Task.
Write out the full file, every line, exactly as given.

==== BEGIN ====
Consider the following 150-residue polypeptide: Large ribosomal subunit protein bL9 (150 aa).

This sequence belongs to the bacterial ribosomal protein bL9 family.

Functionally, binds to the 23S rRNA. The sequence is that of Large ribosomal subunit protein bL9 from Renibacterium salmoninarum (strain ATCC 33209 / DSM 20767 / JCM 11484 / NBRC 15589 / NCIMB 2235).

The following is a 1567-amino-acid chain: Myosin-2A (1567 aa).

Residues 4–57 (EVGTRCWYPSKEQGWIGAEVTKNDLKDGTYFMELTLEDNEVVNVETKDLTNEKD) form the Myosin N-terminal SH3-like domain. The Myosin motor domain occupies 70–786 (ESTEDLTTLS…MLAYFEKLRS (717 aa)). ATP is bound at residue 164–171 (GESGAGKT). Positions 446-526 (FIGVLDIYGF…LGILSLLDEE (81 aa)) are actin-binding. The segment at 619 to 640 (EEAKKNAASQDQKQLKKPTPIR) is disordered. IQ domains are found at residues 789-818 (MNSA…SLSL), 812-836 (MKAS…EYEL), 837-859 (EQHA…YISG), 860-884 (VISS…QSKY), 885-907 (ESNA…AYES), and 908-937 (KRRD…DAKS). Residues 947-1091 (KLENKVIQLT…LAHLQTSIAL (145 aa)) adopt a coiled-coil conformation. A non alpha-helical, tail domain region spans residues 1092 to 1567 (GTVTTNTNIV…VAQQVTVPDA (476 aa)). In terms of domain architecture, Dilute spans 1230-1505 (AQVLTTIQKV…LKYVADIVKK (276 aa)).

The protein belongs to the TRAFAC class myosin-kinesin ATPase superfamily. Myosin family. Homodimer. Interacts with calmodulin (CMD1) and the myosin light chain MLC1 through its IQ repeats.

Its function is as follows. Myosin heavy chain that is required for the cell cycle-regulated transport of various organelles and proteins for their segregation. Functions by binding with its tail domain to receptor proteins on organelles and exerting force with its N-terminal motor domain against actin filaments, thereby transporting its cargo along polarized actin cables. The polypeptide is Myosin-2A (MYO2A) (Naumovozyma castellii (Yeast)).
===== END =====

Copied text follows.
Consider the following 150-residue polypeptide: Large ribosomal subunit protein bL9 (150 aa).

This sequence belongs to the bacterial ribosomal protein bL9 family.

Functionally, binds to the 23S rRNA. The sequence is that of Large ribosomal subunit protein bL9 from Renibacterium salmoninarum (strain ATCC 33209 / DSM 20767 / JCM 11484 / NBRC 15589 / NCIMB 2235).

The following is a 1567-amino-acid chain: Myosin-2A (1567 aa).

Residues 4–57 (EVGTRCWYPSKEQGWIGAEVTKNDLKDGTYFMELTLEDNEVVNVETKDLTNEKD) form the Myosin N-terminal SH3-like domain. The Myosin motor domain occupies 70–786 (ESTEDLTTLS…MLAYFEKLRS (717 aa)). ATP is bound at residue 164–171 (GESGAGKT). Positions 446-526 (FIGVLDIYGF…LGILSLLDEE (81 aa)) are actin-binding. The segment at 619 to 640 (EEAKKNAASQDQKQLKKPTPIR) is disordered. IQ domains are found at residues 789-818 (MNSA…SLSL), 812-836 (MKAS…EYEL), 837-859 (EQHA…YISG), 860-884 (VISS…QSKY), 885-907 (ESNA…AYES), and 908-937 (KRRD…DAKS). Residues 947-1091 (KLENKVIQLT…LAHLQTSIAL (145 aa)) adopt a coiled-coil conformation. A non alpha-helical, tail domain region spans residues 1092 to 1567 (GTVTTNTNIV…VAQQVTVPDA (476 aa)). In terms of domain architecture, Dilute spans 1230-1505 (AQVLTTIQKV…LKYVADIVKK (276 aa)).

The protein belongs to the TRAFAC class myosin-kinesin ATPase superfamily. Myosin family. Homodimer. Interacts with calmodulin (CMD1) and the myosin light chain MLC1 through its IQ repeats.

Its function is as follows. Myosin heavy chain that is required for the cell cycle-regulated transport of various organelles and proteins for their segregation. Functions by binding with its tail domain to receptor proteins on organelles and exerting force with its N-terminal motor domain against actin filaments, thereby transporting its cargo along polarized actin cables. The polypeptide is Myosin-2A (MYO2A) (Naumovozyma castellii (Yeast)).